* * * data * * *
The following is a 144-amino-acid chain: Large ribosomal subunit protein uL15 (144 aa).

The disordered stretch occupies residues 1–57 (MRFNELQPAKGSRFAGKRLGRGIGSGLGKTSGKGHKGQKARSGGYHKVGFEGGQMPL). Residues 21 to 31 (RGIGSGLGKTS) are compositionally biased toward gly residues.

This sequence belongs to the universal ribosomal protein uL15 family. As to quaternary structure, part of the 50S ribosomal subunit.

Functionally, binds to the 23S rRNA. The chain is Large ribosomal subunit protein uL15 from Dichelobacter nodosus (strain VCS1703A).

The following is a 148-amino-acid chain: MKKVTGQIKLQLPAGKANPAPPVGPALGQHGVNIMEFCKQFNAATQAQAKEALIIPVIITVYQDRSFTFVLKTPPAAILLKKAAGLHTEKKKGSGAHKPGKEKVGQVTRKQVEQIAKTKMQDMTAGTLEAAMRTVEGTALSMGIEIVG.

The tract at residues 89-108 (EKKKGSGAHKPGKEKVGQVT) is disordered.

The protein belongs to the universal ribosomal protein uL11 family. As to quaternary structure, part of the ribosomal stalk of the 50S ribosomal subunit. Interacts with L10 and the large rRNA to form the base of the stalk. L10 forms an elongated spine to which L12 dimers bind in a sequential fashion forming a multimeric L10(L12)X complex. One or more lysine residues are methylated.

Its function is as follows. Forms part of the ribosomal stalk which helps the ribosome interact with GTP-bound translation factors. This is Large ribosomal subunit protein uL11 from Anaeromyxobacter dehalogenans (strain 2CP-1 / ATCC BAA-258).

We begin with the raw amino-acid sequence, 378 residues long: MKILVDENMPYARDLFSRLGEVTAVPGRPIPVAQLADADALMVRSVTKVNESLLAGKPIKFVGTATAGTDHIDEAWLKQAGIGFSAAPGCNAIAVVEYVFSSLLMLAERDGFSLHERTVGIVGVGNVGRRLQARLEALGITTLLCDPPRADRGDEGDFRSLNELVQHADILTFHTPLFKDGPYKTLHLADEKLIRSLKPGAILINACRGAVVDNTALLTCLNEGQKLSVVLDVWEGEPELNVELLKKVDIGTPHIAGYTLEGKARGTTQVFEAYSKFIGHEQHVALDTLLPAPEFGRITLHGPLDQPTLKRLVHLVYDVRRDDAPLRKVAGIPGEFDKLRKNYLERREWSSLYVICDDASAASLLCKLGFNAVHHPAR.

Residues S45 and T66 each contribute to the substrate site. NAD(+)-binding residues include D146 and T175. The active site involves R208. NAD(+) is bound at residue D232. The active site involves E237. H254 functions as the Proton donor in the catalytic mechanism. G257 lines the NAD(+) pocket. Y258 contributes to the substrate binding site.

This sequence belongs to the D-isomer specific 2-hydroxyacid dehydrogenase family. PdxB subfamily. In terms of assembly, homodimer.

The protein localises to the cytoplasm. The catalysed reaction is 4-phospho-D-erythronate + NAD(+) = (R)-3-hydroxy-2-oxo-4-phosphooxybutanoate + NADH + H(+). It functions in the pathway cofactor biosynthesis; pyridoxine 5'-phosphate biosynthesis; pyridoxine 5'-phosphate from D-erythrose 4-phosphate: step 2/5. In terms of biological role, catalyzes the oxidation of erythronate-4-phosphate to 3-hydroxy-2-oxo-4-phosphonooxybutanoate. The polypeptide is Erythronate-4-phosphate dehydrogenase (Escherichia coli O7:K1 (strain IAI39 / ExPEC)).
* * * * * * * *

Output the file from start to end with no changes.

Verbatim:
The following is a 144-amino-acid chain: Large ribosomal subunit protein uL15 (144 aa).

The disordered stretch occupies residues 1–57 (MRFNELQPAKGSRFAGKRLGRGIGSGLGKTSGKGHKGQKARSGGYHKVGFEGGQMPL). Residues 21 to 31 (RGIGSGLGKTS) are compositionally biased toward gly residues.

This sequence belongs to the universal ribosomal protein uL15 family. As to quaternary structure, part of the 50S ribosomal subunit.

Functionally, binds to the 23S rRNA. The chain is Large ribosomal subunit protein uL15 from Dichelobacter nodosus (strain VCS1703A).

The following is a 148-amino-acid chain: MKKVTGQIKLQLPAGKANPAPPVGPALGQHGVNIMEFCKQFNAATQAQAKEALIIPVIITVYQDRSFTFVLKTPPAAILLKKAAGLHTEKKKGSGAHKPGKEKVGQVTRKQVEQIAKTKMQDMTAGTLEAAMRTVEGTALSMGIEIVG.

The tract at residues 89-108 (EKKKGSGAHKPGKEKVGQVT) is disordered.

The protein belongs to the universal ribosomal protein uL11 family. As to quaternary structure, part of the ribosomal stalk of the 50S ribosomal subunit. Interacts with L10 and the large rRNA to form the base of the stalk. L10 forms an elongated spine to which L12 dimers bind in a sequential fashion forming a multimeric L10(L12)X complex. One or more lysine residues are methylated.

Its function is as follows. Forms part of the ribosomal stalk which helps the ribosome interact with GTP-bound translation factors. This is Large ribosomal subunit protein uL11 from Anaeromyxobacter dehalogenans (strain 2CP-1 / ATCC BAA-258).

We begin with the raw amino-acid sequence, 378 residues long: MKILVDENMPYARDLFSRLGEVTAVPGRPIPVAQLADADALMVRSVTKVNESLLAGKPIKFVGTATAGTDHIDEAWLKQAGIGFSAAPGCNAIAVVEYVFSSLLMLAERDGFSLHERTVGIVGVGNVGRRLQARLEALGITTLLCDPPRADRGDEGDFRSLNELVQHADILTFHTPLFKDGPYKTLHLADEKLIRSLKPGAILINACRGAVVDNTALLTCLNEGQKLSVVLDVWEGEPELNVELLKKVDIGTPHIAGYTLEGKARGTTQVFEAYSKFIGHEQHVALDTLLPAPEFGRITLHGPLDQPTLKRLVHLVYDVRRDDAPLRKVAGIPGEFDKLRKNYLERREWSSLYVICDDASAASLLCKLGFNAVHHPAR.

Residues S45 and T66 each contribute to the substrate site. NAD(+)-binding residues include D146 and T175. The active site involves R208. NAD(+) is bound at residue D232. The active site involves E237. H254 functions as the Proton donor in the catalytic mechanism. G257 lines the NAD(+) pocket. Y258 contributes to the substrate binding site.

This sequence belongs to the D-isomer specific 2-hydroxyacid dehydrogenase family. PdxB subfamily. In terms of assembly, homodimer.

The protein localises to the cytoplasm. The catalysed reaction is 4-phospho-D-erythronate + NAD(+) = (R)-3-hydroxy-2-oxo-4-phosphooxybutanoate + NADH + H(+). It functions in the pathway cofactor biosynthesis; pyridoxine 5'-phosphate biosynthesis; pyridoxine 5'-phosphate from D-erythrose 4-phosphate: step 2/5. In terms of biological role, catalyzes the oxidation of erythronate-4-phosphate to 3-hydroxy-2-oxo-4-phosphonooxybutanoate. The polypeptide is Erythronate-4-phosphate dehydrogenase (Escherichia coli O7:K1 (strain IAI39 / ExPEC)).